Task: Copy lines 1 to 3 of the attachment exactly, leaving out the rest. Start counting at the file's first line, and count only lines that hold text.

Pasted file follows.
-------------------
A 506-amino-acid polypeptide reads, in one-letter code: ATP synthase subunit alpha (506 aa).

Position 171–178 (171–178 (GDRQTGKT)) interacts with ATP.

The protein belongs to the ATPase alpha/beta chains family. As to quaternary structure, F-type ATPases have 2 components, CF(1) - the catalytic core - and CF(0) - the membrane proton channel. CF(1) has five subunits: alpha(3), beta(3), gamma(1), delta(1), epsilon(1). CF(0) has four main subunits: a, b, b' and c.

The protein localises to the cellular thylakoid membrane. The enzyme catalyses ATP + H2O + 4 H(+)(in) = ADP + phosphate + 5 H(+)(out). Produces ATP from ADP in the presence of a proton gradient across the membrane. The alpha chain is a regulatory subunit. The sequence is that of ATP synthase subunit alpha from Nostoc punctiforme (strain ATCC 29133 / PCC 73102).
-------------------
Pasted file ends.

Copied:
A 506-amino-acid polypeptide reads, in one-letter code: ATP synthase subunit alpha (506 aa).

Position 171–178 (171–178 (GDRQTGKT)) interacts with ATP.

The protein belongs to the ATPase alpha/beta chains family. As to quaternary structure, F-type ATPases have 2 components, CF(1) - the catalytic core - and CF(0) - the membrane proton channel. CF(1) has five subunits: alpha(3), beta(3), gamma(1), delta(1), epsilon(1). CF(0) has four main subunits: a, b, b' and c.